Here’s How to Tell if You Have a Hidden Thyroid Problem

Could you be suffering from hypothyroidism? Here are the symptoms to check for and how to cope if you do have a thyroid disorder.

The thyroid, a butterfly-shaped gland located in the base of your neck, tends to be a bit of an overachiever.  Its job is to produce hormones that are tasked with helping us use energy, stay warm and keep our brains, hearts, muscles, and other organs working optimally, according to the American Thyroid Association (ATA).

If your thyroid stops producing enough hormones (hypothyroidism) or produces too much (hyperthyroidism), you may need to be treated.

About 20 million Americans have some form of thyroid disease, notes the ATA, and women are much more likely to experience thyroid problems than men. (Learn more about your all-mighty thyroid gland and what is capable of.)

The symptoms of some thyroid disorders namely hypothyroidism can be subtle at first, while symptoms of hyperthyroidism can come on like gangbusters, explains John Woody Sistrunk, MD, an endocrinologist in Jackson, Mississippi and the chair of the American Association of Clinical Endocrinologist’s Thyroid Disease State Network. Getting an accurate diagnosis and starting treatment is key as when thyroid disease progresses untreated, it may increase the risk of heart disease, the brittle bone disease osteoporosis, and infertility. (Here are more health conditions that may be related to your thyroid.)

Hypothyroidism symptoms

Hypothyroidism is marked by an underactive thyroid gland that doesn’t make enough thyroid hormone to keep your body running properly. It is often caused by Hashimoto’s disease, an autoimmune condition in which your body misfires against its own thyroid gland, preventing it from doing its job. Other causes of a slow thyroid include the surgical removal of the thyroid gland or a history of radiation to the neck, he says.

Hypothyroidism symptoms may include:

  • Modest weight gain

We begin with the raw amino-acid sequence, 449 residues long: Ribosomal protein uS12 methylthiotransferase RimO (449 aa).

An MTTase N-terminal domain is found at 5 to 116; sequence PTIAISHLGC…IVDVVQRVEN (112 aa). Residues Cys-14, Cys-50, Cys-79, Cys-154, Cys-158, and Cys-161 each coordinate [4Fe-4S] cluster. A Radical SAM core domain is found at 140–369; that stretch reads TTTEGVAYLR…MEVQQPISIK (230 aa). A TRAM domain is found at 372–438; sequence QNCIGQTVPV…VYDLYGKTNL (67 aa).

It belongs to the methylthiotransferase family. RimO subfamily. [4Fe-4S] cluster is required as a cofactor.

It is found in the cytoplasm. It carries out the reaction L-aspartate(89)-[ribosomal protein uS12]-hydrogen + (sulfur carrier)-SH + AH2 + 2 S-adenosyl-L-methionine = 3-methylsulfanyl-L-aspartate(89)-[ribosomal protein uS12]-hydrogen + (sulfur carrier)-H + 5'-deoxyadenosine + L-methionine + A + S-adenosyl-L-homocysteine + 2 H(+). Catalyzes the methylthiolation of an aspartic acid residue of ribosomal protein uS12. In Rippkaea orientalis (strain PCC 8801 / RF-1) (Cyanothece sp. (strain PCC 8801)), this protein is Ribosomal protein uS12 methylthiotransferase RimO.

• Fatigue (especially as the day wears on)
  • Hair loss, particularly around the lateral edges of the eyebrows
  • Puffiness
  • Delayed reflexes
  • Depression
  • Forgetfulness

Many of these symptoms are vague, common and can be associated with a host of other conditions, he says. Dr. Sistrunk points out that the only way to know for sure that a sluggish thyroid is the culprit is through a blood test for thyroid-stimulating hormone (TSH) and (or) a test for the thyroid hormone thyroxine (known as T4).

The TSH test measures how much of the T4 your thyroid gland is being asked to produce. High TSH suggests your thyroid gland is being asked to make more T4 because there isn’t enough in your bloodstream. The T4 blood tests can gauge how much T4 is in the blood and available to get into cells. There are some things that standard thyroid testing won’t tell you. Family history is an important part of this discussion as oftentimes, autoimmune diseases cluster in families, says Dr. Sistrunk.

Hyperthyroidism symptoms

Hyperthyroidism is far less common than hypothyroidism, Dr. Sistrunk says. The most common cause of this condition is Graves’ disease, an autoimmune condition in which your immune system engages in friendly fire against your thyroid, causing it to become hyperreactive.

Hyperthyroidism symptoms may include:

  • Weight loss
  • Heat intolerance
  • Rapid heartbeat
  • Nervousness
  • Bulging eyes
  • Goiter or thyroid enlargement
  • Short, light menstrual periods

“People with hyperthyroidism may put their hand out and you can see a tremor,” he adds.